Security-wise, it’s better to use an Official AWS Lambda runtime than it is to roll your own. After all, why take ownership for something AWS is already doing for you — and for free!
But, as plentiful as the official runtime list is– there’re always edge-cases where you’d want to roll your own custom runtime to support applications written in languages AWS doesn’t provide.
Maybe you absolutely have to use a Haskell component — or you need to migrate a c++ implementation to lambda. In these cases, a custom runtime allows you to leverage the power of serverless functions even when their runtimes are not officially supported.
Bash Custom Runtime
Which brings us to the topic of today’s post, the bash custom runtime.
For Klayers, I needed a way to update a github repo with a new json file every week — which can be done in python, but no python package came close to the familiarity of
git pull ,
git add and
So rather than try to monkey around a python-wrapper of git, I decided to use git directly — from a shell script — running in a lambda — on the bash runtime.
So I pulled in the runtime a github repo I found, and used it for write a lambda function. Simple right? Well not entirely — running regular shell scripts is easy, but there are some quirks you’ll have to learn when you run them in a lambda function…
Not so fast there cowboy…
Firstly, the familiar home directory in
~/ is off-limits in a lambda function — and I mean off-limits. There is absolutely no-way (that I know off), for you can add files into this directory. Wouldn’t be a big isue, except this is where
git looks for ssh keys and the
Next, because lambda functions are ephemeral, you’ll need a way to inject your SSH key into the function, so that it can communicate to GitHub your behalf.
Finally, because you’ve chosen to use the bash runtime, you’re limited to the awscli utility, which while fully functional doesn’t come with the usual tools as boto3 for python. It’s a lot easier to loop and parse json in python than it is in bash — fortunately,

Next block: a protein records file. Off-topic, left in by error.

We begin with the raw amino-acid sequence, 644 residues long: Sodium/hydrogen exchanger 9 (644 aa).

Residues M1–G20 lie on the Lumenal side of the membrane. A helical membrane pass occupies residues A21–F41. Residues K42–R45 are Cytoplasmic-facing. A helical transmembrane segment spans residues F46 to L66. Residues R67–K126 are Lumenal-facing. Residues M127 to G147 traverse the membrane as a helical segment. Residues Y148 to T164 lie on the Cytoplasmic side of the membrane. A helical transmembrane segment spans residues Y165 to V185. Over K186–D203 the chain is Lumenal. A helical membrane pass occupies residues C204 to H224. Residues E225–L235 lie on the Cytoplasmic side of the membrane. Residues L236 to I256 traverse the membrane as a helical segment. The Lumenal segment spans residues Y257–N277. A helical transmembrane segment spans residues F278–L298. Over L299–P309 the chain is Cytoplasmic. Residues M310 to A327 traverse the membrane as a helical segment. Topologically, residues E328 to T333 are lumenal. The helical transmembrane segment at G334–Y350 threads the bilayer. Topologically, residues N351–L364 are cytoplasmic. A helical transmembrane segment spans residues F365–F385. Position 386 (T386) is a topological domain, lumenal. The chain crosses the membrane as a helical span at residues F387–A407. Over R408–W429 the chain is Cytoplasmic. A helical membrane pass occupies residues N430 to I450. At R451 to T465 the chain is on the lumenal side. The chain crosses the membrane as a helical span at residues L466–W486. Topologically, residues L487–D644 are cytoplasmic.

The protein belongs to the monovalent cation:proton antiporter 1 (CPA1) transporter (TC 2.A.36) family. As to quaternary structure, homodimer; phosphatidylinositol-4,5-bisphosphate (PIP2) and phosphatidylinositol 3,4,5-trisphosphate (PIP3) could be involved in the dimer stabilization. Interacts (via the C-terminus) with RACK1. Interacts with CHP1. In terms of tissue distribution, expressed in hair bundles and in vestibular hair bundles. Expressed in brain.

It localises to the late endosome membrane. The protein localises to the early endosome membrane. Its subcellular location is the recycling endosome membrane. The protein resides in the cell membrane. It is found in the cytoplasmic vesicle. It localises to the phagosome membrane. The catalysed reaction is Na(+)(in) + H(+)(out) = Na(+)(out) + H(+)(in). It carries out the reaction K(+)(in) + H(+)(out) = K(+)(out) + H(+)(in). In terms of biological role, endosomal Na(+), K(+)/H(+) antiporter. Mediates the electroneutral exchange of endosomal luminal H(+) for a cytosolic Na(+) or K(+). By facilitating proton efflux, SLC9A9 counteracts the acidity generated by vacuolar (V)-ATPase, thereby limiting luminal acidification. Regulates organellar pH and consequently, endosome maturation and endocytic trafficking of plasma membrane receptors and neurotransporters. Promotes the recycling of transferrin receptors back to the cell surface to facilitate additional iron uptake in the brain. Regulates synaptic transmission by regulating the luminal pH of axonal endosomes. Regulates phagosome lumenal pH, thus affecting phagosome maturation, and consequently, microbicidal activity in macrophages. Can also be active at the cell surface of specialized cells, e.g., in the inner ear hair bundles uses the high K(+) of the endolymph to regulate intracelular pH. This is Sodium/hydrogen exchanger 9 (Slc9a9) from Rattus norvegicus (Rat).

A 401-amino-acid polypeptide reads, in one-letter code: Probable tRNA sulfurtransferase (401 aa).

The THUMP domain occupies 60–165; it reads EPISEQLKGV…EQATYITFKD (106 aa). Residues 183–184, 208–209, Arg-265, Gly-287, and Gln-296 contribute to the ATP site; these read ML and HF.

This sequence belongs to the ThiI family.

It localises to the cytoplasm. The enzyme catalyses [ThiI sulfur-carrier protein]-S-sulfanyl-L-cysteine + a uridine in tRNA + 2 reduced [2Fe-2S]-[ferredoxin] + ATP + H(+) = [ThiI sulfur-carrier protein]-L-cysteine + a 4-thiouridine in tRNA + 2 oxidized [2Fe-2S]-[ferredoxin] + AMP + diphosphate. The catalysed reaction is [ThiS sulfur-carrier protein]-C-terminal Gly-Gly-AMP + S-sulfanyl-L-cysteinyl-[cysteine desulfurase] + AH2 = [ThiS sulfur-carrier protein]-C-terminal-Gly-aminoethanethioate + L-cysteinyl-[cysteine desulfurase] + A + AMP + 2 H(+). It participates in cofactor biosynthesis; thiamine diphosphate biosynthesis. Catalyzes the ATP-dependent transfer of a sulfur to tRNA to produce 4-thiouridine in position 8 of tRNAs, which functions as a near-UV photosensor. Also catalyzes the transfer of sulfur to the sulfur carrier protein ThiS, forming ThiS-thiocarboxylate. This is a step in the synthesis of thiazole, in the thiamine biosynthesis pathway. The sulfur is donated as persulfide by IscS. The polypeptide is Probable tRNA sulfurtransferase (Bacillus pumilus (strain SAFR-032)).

jq makes that less painful, and
jq is included in the custom runtime :).
Enough talking let’s build this
One of a great things about Lambda functions is that you can’t SSH into it.
This sounds like a drawback, but actually it’s a great security benefit — you can’t hack what you can’t access. Although it’s rare to see SSH used as an entry path for attackers these days, it’s not uncommon to see organizations lose SSH keys every once in a while. So cutting down SSH access does limit the attack surface of the lambda — plus the fact, that the lambda doesn’t exist on a 24/7 server helps reduce that even further.
Your support engineers might still want to log onto a **server**, but in todays serverless paradigm, this is unnecessary. After all, logs no longer exists in
/var/logs they’re on cloudwatch, and there is no need to change passwords or purge files because the lambdas recycle themselves after a while anyway. Leave those lambda functions alone will ya!
As a developer, you might want to see what is **in** the lambda function itself — like what binaries are available (and their versions), or what libraries and environment variables are set. For this, it’s far more effective to just log onto a lambci docker container — Amazon work very closely with lambci to ensure their container matches what’s available in a Lambda environment. Just run any of the following
docker run -ti lambci/lambda:build-python3.7 bash
docker run -ti lambci/lambda:build-python3.6 bash
Lambci provide a corresponding docker container for all AWS runtimes, they even provide a
build image for each runtime, that comes prepackaged with tools like
zip. This is the best way to explore a lambda function in interactive mode, and build lambda layers on.
But sometimes you’ll find yourself wanting to explore the actual lambda function you ran, like checking if the binary in the lambda layer was packaged correctly, or just seeing if a file was correctly downloaded into
/tmp— local deploy has it’s limits, and that’s what this post is for.